I am envious of kids today. They have the benefit of learning in so many different ways, with so many different tools. It is due in large part to changes in technology that make them accessible (at least in theory) to all.
I LOVE LOVE LOVE how teachers are bringing those tools into the classroom … their enthusiasm for reaching students of all ages in ways that are meaningful to them with tools that are relevant to their “future” life is just wonderful. I can’t thank them enough for all the unpaid time they invest for our kids.
But can we find an alternative to YouTube? Please?
Last week, our elementary school music teacher shared this video of Jake Breune playing “Only Girl (in the World)” by Rihanna on the zither. I loved his idea: show kids that music can be styled in different ways with different instruments or by repurposing the instrument. The teacher used a song they know and love … brilliant. As you’ll see, this is one in a series of “dueling videos” between Kurt and Jake recreating pop tunes on various instruments, real and unique.
The problem? When the video ends, “up next” is Lady Gaga and “Born this Way.” When we used to watch some of the Muppet songs, Lady Gaga was there too. Yes, I am the uncool mom. My 9-year-old doesn’t watch Lady Gaga videos. Catherine has gotten used to my explanation, but that doesn’t mean she likes it or stops asking me when I”ll change my mind. Not to mention how tired I am of repeating it, but that’s for another day.
Don’t get me wrong, I think there is a lot of incredibly creative, useful videos and tutorials on YouTube. But there is a lot of (ahem) crap, too, and no really good way to control what comes up next. In reality, sounding like a broken record is a small price to pay for protecting kids online. That said, it doesn’t have to be “this hard,” either.
When teachers play videos from YouTube there is an unspoken message that kids (or at least my kid) takes away.
1. Mr. x uses YouTube in school.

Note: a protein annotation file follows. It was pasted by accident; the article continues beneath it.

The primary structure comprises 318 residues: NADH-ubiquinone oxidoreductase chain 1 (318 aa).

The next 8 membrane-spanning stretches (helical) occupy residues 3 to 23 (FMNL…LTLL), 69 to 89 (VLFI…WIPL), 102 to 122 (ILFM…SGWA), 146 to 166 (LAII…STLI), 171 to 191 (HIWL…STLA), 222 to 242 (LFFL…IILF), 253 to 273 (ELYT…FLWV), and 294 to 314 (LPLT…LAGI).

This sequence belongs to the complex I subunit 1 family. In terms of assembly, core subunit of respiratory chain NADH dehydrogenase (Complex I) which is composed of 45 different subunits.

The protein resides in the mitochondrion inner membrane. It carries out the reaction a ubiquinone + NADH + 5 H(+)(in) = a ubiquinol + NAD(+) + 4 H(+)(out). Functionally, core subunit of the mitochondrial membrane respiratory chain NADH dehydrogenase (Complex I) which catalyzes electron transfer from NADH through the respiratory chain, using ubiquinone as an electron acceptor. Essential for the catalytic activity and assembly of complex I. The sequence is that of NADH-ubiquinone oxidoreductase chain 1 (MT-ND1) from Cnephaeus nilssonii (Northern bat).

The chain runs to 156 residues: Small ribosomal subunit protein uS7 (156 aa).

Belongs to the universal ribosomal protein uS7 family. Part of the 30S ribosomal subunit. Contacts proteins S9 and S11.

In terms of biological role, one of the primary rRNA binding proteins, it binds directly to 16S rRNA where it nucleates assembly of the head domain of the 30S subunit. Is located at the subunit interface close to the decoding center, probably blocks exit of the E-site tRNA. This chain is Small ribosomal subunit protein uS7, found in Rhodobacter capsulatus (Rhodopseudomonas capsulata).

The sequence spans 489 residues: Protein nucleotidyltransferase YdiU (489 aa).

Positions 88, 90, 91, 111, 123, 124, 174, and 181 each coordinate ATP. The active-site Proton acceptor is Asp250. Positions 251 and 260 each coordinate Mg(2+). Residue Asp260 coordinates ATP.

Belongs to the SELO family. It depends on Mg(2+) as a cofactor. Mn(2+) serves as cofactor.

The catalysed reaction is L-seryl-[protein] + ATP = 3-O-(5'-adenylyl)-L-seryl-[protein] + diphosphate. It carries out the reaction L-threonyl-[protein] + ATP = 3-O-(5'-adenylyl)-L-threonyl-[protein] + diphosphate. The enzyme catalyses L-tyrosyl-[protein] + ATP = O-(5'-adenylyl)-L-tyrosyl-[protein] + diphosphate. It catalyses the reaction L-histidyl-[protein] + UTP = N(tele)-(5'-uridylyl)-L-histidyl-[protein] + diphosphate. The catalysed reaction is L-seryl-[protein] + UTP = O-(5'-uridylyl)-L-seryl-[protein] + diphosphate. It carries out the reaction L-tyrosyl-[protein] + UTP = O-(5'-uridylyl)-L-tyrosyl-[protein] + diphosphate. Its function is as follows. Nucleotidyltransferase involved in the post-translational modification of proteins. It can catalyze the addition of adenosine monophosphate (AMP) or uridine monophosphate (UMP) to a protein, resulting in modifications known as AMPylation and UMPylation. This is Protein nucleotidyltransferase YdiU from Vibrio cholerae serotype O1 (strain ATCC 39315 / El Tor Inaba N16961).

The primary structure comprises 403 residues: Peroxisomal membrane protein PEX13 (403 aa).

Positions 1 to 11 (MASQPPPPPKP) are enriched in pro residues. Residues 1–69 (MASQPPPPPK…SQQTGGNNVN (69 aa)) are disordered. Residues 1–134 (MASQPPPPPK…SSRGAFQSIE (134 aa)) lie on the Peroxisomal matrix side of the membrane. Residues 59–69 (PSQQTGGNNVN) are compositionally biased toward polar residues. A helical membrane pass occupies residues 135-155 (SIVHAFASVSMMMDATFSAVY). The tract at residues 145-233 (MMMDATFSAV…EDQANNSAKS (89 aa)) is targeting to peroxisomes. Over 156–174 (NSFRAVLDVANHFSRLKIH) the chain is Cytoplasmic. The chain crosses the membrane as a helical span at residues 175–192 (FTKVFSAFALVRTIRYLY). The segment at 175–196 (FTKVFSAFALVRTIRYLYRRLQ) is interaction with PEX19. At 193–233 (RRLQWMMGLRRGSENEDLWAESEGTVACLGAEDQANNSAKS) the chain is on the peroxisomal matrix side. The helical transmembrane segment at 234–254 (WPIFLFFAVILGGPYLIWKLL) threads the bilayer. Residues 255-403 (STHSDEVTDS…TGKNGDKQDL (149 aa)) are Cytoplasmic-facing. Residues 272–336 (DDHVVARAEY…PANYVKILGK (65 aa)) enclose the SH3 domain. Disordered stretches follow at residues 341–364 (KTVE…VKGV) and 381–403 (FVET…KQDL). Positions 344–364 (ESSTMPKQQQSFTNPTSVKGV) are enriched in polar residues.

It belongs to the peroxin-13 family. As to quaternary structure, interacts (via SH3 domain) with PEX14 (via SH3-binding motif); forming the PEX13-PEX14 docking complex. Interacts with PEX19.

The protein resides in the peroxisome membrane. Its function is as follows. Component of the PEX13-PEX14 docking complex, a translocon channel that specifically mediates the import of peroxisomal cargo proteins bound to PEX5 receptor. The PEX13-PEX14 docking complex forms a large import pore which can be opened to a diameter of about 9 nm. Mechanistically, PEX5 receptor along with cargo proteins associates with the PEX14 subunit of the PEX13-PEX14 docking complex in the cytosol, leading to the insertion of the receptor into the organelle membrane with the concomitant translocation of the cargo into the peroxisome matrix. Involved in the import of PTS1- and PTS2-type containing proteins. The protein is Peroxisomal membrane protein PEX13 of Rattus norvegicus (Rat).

2. School is a place where I learn.
3. Mr. X is a teacher … he is in a position of authority … he is smart … he wouldn’t teach me bad stuff.
4. Ergo, YouTube must have lots of smart stuff I can learn.
Kids are smart, but their logic is sometimes faulty. For them, if they just watched something educational then whatever is linked to it/comes up next must be either (a) educational; or (b) Okay to watch. YouTube – and lots of other sites – aren’t built with that same logic. They aren’t built for the early elementary demographic.
Kids are eager to learn … and their experience in school has made them more so. So they start clicking away and that slippery slope is an avalanche. It isn’t enough that the video comes through one of the “kidsafe browsers” (e.g., Kidzui, Glubble) We have tried them and still the nefarious stuff gets through. On Kidzui the YouTube brand is on it, so the origin is still clear, and we are back at square one. In fact, on Kidzui’s site it says “crack up at the funniest videos, powered by YouTube.” Funniest according to whom?
PLEASE don’t get me wrong. I don’t mean to pick on YouTube or Kidzui. I love them and the potential they offer our kids. I use YouTube for work. A lot. It is the default source for finding video for many of us. It’s just that when it comes to technology in the classroom, I just wish there were a better way.
What are your thoughts? Is it an unwitting endorsement of a product/service/resource as educational? Am I over reacting (want to know that, too).